David Jones, artist and poet (1895-1974) begins his PREFACE TO THE ANATHEMATA :

'I have made a heap of all that I could find.' (1) So wrote Nennius, or whoever composed the introductory matter to Historia Brittonum. He speaks of an 'inward wound' which was caused by the fear that certain things dear to him 'should be like smoke dissipated'. Further, he says, 'not trusting my own learning, which is none at all, but partly from writings and monuments of the ancient inhabitants of Britain, partly from the annals of the Romans and the chronicles of the sacred fathers, Isidore, Hieronymous, Prosper, Eusebius and from the histories of the Scots and Saxons although our enemies . . . I have lispingly put together this . . . about past transactions, that [this material] might not be trodden under foot'. (2)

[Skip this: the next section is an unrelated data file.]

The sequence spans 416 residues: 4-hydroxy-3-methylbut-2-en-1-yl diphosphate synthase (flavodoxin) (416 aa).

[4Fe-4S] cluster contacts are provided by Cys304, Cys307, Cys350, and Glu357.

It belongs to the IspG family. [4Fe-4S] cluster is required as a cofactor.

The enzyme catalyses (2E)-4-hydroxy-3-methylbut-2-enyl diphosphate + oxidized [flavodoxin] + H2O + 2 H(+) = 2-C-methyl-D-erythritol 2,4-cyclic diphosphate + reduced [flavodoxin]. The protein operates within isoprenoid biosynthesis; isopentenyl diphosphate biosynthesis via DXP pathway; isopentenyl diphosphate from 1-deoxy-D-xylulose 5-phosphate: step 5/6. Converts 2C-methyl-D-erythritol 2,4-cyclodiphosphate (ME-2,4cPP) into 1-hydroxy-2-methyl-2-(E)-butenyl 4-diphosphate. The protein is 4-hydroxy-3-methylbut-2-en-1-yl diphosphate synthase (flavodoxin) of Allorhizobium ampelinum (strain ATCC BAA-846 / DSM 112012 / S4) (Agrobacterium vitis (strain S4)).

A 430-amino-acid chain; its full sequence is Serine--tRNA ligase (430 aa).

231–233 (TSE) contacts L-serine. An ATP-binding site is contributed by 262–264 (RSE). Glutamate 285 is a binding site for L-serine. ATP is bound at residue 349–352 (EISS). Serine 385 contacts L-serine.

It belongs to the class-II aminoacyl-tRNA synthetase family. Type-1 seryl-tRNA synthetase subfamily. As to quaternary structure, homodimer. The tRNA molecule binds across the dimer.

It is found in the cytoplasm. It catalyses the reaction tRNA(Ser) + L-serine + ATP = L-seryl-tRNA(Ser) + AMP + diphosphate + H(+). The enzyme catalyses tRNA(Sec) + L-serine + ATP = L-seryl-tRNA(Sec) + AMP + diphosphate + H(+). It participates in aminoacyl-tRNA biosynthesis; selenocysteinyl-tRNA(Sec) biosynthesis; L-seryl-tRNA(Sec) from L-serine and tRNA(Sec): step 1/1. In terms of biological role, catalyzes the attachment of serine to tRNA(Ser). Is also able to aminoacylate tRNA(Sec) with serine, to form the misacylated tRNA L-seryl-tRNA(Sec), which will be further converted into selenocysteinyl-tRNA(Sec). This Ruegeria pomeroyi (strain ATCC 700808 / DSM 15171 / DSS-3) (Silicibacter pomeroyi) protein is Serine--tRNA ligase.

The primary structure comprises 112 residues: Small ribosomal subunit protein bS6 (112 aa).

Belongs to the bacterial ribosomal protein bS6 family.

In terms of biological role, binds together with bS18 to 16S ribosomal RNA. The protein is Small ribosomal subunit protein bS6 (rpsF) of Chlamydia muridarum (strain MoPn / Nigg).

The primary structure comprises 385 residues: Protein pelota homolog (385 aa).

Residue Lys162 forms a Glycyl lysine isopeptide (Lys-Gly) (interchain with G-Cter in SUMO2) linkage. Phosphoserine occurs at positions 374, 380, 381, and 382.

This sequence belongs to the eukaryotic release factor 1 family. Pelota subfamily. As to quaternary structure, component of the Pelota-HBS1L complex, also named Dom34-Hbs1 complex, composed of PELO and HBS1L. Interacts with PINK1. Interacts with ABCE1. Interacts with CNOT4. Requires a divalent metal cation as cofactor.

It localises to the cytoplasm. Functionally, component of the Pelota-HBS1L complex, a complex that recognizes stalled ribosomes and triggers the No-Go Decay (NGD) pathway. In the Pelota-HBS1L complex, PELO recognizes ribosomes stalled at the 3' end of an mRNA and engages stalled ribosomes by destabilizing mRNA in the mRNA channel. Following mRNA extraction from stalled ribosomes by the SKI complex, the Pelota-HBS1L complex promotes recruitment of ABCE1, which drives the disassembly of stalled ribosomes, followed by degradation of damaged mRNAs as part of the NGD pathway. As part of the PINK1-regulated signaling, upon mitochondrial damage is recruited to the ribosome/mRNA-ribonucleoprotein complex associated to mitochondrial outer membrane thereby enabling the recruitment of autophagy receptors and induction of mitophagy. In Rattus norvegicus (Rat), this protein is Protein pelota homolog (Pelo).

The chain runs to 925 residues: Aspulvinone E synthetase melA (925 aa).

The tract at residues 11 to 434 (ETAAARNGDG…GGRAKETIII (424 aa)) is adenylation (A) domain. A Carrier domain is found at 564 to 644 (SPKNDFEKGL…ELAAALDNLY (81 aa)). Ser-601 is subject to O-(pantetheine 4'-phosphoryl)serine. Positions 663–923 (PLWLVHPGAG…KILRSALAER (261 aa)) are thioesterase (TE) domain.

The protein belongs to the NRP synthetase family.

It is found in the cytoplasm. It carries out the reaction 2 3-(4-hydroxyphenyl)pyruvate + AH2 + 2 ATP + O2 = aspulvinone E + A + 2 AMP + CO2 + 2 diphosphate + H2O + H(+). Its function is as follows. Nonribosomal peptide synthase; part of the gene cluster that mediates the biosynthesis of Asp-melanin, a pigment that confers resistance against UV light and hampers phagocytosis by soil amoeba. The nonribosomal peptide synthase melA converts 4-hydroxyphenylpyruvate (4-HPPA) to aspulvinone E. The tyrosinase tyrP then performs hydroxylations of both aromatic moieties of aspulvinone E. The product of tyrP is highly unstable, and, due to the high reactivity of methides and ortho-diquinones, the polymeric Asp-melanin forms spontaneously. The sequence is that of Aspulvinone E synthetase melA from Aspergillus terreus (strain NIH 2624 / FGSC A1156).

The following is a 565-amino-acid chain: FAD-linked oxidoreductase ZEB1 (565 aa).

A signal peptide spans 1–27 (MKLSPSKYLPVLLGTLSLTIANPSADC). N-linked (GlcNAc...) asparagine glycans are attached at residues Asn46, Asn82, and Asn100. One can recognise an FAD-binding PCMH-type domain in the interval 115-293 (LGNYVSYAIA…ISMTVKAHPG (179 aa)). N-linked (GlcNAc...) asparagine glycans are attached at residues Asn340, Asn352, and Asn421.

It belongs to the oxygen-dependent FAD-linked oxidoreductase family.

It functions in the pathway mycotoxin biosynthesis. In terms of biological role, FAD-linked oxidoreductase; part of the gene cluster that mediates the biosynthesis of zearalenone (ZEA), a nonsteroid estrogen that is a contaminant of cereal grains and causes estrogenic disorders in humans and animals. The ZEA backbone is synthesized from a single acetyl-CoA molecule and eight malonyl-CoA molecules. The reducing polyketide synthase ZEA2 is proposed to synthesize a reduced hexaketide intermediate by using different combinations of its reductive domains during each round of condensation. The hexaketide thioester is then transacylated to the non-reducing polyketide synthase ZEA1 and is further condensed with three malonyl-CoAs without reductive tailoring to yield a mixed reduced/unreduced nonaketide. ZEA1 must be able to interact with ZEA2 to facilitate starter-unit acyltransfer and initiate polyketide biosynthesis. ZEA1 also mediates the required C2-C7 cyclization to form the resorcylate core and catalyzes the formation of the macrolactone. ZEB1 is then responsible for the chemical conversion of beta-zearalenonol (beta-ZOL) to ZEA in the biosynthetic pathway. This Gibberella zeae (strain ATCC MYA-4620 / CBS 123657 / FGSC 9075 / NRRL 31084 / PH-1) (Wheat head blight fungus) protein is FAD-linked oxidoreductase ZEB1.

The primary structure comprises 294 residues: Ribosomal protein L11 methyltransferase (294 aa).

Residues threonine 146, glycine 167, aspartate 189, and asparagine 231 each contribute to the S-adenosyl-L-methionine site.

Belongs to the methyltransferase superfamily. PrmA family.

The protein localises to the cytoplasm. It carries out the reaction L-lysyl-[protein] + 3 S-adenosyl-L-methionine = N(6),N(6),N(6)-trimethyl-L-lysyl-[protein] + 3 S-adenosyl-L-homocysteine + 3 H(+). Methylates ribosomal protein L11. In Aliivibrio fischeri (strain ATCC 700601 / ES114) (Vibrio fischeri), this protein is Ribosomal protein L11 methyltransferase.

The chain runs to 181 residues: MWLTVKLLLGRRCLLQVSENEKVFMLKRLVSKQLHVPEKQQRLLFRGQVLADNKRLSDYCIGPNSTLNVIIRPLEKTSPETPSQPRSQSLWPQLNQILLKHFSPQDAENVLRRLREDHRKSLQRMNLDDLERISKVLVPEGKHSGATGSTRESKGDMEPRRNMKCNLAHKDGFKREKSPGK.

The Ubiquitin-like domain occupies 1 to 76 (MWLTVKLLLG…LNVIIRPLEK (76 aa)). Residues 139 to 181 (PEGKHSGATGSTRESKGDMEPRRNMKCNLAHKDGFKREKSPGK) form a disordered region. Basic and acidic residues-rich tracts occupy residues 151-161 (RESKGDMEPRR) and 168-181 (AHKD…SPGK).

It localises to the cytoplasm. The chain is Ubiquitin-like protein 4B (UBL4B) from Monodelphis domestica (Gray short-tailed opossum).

(1) The actual words are coacervavi omne quod inveni, and occur in Prologue 2 to the Historia.
(2) Quoted from the translation of Prologue 1. See The Works of Gildas and Nennius, J.A.Giles, London 1841.

01 January 2010

New Year with projection-space & sunflowers

New Year's Day. Up the street there's a house with a single magnificent sunflower in the front yard.

2010.01.01_Sunflower at Hepburn Springs_400w

2010 Projection-Space Dance
Round and round
and round we go :
I see thee
Thee see me

1880s_proj-space with sunfl-gatherers #1_sRGB-400w

Sunshine Of Your Love
A flower each
For this wee three
Leaves one for you
And one for me

1880s_proj-space with sunfl-gatherers #2_sRGB-400w
A Person Looks At A Work Of Art/

someone looks at something . . .